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Introduction

Black Bottle 10 Year

Black Bottle 10 Year

Tonight I’m trying Black Bottle 10 year blended scotch whisky, bottled at 43% alc./vol. On the bottle, it says “Finest Scotch Whisky with a Heart of Islay” When they say it has a heart of Islay, they mean it. This blended whisky apparently contains whisky from all 7 Islay distilleries (this is pre-Kilchoman). Black Bottle is owned by Burn Stewart Distillers, who also own Bunnahabhain [boon-a-havn], so you can expect for there to be a fair amount of that particular Islay single malt in this blend. Of course, as a blend it also contains grain whiskies. When I first bought this bottle, I tried it by itself and liked it. However, I immediately ran across postings in the Whisky Magazine forums that recommended mixing in a few drops of your favorite Islay single malt. Black Bottle does a great job of taking on the character of that malt, and I discovered that I really enjoy it with a few drops of Caol Ila or Ardbeg. Tonight, however, I’m focusing on Black Bottle 10 as a stand-alone whisky.

Tasting notes

On the nose, there seems to be a cereal grain scent that gives away the fact that this is a blend, perhaps even a hint of rubber. Leaving the glass sitting for a bit, this seems to go away almost completely. Now, getting down to business…I get fruit over sweet peat that reminds me of a combination of Bunnahabain and Caol Ila. There’s also some smoke there, but not a big camp fire smoke like Ardbeg or Lagavulin. Finally, there seems to be a fresh wood component, and maybe a hint of iodine that reminds me of Laphroaig QC or 10 CS.

The palate is very gentle and fruity. The feel reminds me of Bunnahabhain 12. This is such a warm, friendly spirit. No bite at all from the grain whiskies. It’s not a heavy body, but it’s not watery either. Thankfully, they bottled it at 43% and not 40%.

On the finish, there is a smoke that seems to separate from the spirit and rise up through the nostrils. Once again, I’m reminded of Caol Ila, more than the smoke from any of the other peaty Islays. It’s not as strong or as long lasting as a straight Caol Ila, though. The remaining liquid on the back of the tongue once again reminds me of Bunnahabhain 12. No…it IS Bunna 12. It’s a sweet, malty flavor that’s fairly light, but does stick around for a little while. It’s interesting how these components separate on the finish and co-exist as two completely different entities.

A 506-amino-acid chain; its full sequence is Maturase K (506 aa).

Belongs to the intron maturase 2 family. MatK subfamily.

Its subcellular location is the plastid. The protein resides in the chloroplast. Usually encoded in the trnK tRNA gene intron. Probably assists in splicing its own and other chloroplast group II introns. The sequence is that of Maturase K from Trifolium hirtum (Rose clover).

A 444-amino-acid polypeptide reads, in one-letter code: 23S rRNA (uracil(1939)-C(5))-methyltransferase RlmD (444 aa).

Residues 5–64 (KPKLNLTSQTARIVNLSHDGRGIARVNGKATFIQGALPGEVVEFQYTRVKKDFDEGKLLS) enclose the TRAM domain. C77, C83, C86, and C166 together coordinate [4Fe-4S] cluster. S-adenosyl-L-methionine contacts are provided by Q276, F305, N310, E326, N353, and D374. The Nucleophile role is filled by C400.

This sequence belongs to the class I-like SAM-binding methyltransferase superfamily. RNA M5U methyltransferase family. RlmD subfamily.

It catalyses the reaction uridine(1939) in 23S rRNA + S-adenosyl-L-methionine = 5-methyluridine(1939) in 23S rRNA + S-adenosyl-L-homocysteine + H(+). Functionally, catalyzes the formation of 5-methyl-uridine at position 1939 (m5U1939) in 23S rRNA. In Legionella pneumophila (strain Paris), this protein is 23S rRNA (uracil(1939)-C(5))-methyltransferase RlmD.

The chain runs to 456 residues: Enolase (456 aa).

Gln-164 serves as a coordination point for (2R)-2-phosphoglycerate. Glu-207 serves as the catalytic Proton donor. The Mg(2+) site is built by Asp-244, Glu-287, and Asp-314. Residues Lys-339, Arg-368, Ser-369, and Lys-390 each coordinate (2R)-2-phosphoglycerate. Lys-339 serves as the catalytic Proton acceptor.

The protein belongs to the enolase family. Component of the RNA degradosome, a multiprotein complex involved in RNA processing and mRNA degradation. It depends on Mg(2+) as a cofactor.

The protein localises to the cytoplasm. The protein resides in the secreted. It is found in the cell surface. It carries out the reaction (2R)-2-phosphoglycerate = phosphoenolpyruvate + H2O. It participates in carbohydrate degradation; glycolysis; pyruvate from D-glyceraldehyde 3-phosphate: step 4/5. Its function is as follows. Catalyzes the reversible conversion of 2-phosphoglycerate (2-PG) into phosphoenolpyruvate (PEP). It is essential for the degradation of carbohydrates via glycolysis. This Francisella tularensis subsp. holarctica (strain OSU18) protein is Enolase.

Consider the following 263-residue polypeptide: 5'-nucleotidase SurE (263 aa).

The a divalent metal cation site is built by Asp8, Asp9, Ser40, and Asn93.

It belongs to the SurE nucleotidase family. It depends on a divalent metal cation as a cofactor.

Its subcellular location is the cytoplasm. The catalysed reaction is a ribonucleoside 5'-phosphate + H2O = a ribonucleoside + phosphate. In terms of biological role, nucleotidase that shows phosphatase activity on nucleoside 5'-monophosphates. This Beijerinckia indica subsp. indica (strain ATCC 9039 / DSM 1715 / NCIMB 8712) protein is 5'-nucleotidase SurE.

Conclusion:

This really is a wonderful blend, and a fantastic introduction to the world of Islay malts. It tastes great by itself, and it can transform into your favorite Islay single malt (especially Caol Ila) just by adding a few drops. Unfortunately, Black Bottle is no longer producing this 10 year expression. I believe their younger NAS (No Age Statement) bottling is the only one currently in production. Here in AZ, however, I can still find the 10 year in a number of stores for $35-$40, but have yet to see the NAS. I’ve read that the NAS expression is very good as well, but if you have a chance to pick up this 10 year, I strongly recommend doing so while you can.

You’ll see really high scores in the Other Opinions below, but I’m thinking those are relative scores, taking into account that this is a blend. I feel like a score of around 84/100 is appropriate for this very enjoyable whisky, relative to the other whiskies I’ve tried. The price makes it an incredible value. As a blend, this is an amazing whisky, and one you should try to get into your cupboard.

Other Opinions

  • Malt Advocate – 93 points…wow! In their ratings scheme, it does say that this means it’s “one of the best for its style.”
  • whisky-pages – Another postive review, I think they found it to be a bit more peaty and phenolic than I did.
    • Also on the whisky-pages web site, a great overview of Black Bottle, discussing the heritage, character, and the blend itself.
  • Whisky Magazine – Scores and notes from Michael Jackson and Jim Murray, with both giving it a 9/10 score.
  • WHISKYFUN by Serge (Scroll down to “Five Islander Blends”)- A review of BB NAS and 10 year. Note the 10 year is from 2003 and bottled at 40%, so maybe a little weaker than the one I tried.

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Introduction

The Dalmore 12

The Dalmore 12

This post is about The Dalmore 12 (OB), 40% ABV. It’s matured in 50% American white oak ex-bourbon and 50% oloroso sherry wood casks. The Dalmore line has been recently updated, with changes made to the whisky as well as the packaging. The “old” 12 year was matured in 70% bourbon and 30% sherry casks. I’ve had Dalmore on my list of distilleries to try, but hadn’t really sought any of the expressions out. I guess that’s fine, as there was apparently a bit of a delay getting these new releases onto the shelves in the United States. My local specialty shop just got a few of these 12 year bottles in within the last month.

Tasting notes

Here’s what it says about the taste on the box:

Orange marmelade and rich spice, elegant and refined with concentrated citrus and oloroso sherry, an aftertaste of great abundance.

It’s been AGES since I tasted “great abundance”. I can’t wait!